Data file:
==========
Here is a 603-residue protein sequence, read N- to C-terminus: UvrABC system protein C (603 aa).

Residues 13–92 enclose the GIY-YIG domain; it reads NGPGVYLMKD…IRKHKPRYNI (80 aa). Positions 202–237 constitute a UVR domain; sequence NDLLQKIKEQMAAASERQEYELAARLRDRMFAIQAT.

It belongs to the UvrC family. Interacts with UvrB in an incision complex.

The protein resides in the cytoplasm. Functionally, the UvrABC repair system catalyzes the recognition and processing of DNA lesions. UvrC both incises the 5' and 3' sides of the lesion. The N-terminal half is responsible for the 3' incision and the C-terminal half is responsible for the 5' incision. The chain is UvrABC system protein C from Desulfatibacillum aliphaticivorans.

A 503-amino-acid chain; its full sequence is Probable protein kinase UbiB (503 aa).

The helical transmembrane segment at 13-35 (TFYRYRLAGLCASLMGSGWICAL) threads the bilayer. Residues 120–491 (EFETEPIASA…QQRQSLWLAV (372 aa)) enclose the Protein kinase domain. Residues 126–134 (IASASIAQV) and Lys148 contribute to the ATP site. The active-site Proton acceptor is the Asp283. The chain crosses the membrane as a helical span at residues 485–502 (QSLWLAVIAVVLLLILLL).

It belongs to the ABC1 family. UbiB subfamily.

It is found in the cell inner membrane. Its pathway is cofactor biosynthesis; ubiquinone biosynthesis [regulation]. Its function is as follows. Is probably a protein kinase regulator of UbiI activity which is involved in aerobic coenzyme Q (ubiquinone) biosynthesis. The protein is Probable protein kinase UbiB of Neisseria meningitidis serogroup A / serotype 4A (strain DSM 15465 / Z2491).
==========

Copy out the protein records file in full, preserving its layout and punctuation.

Here is a 603-residue protein sequence, read N- to C-terminus: UvrABC system protein C (603 aa).

Residues 13–92 enclose the GIY-YIG domain; it reads NGPGVYLMKD…IRKHKPRYNI (80 aa). Positions 202–237 constitute a UVR domain; sequence NDLLQKIKEQMAAASERQEYELAARLRDRMFAIQAT.

It belongs to the UvrC family. Interacts with UvrB in an incision complex.

The protein resides in the cytoplasm. Functionally, the UvrABC repair system catalyzes the recognition and processing of DNA lesions. UvrC both incises the 5' and 3' sides of the lesion. The N-terminal half is responsible for the 3' incision and the C-terminal half is responsible for the 5' incision. The chain is UvrABC system protein C from Desulfatibacillum aliphaticivorans.

A 503-amino-acid chain; its full sequence is Probable protein kinase UbiB (503 aa).

The helical transmembrane segment at 13-35 (TFYRYRLAGLCASLMGSGWICAL) threads the bilayer. Residues 120–491 (EFETEPIASA…QQRQSLWLAV (372 aa)) enclose the Protein kinase domain. Residues 126–134 (IASASIAQV) and Lys148 contribute to the ATP site. The active-site Proton acceptor is the Asp283. The chain crosses the membrane as a helical span at residues 485–502 (QSLWLAVIAVVLLLILLL).

It belongs to the ABC1 family. UbiB subfamily.

It is found in the cell inner membrane. Its pathway is cofactor biosynthesis; ubiquinone biosynthesis [regulation]. Its function is as follows. Is probably a protein kinase regulator of UbiI activity which is involved in aerobic coenzyme Q (ubiquinone) biosynthesis. The protein is Probable protein kinase UbiB of Neisseria meningitidis serogroup A / serotype 4A (strain DSM 15465 / Z2491).